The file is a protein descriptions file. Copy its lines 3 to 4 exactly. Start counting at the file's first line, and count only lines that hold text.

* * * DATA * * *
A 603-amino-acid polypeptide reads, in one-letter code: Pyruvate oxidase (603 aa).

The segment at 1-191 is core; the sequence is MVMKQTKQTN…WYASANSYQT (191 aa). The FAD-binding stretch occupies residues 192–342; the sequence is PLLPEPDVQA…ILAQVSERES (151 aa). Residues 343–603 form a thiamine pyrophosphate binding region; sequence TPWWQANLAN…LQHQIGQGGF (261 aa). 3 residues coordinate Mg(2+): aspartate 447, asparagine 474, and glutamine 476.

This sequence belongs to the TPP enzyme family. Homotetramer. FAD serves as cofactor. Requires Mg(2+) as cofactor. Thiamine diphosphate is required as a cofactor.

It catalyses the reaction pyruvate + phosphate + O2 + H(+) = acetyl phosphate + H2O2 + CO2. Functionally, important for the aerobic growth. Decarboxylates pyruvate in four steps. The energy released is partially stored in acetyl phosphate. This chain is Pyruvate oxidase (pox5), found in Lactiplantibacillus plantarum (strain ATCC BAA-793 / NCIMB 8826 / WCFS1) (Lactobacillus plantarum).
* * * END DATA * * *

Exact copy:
This sequence belongs to the TPP enzyme family. Homotetramer. FAD serves as cofactor. Requires Mg(2+) as cofactor. Thiamine diphosphate is required as a cofactor.

It catalyses the reaction pyruvate + phosphate + O2 + H(+) = acetyl phosphate + H2O2 + CO2. Functionally, important for the aerobic growth. Decarboxylates pyruvate in four steps. The energy released is partially stored in acetyl phosphate. This chain is Pyruvate oxidase (pox5), found in Lactiplantibacillus plantarum (strain ATCC BAA-793 / NCIMB 8826 / WCFS1) (Lactobacillus plantarum).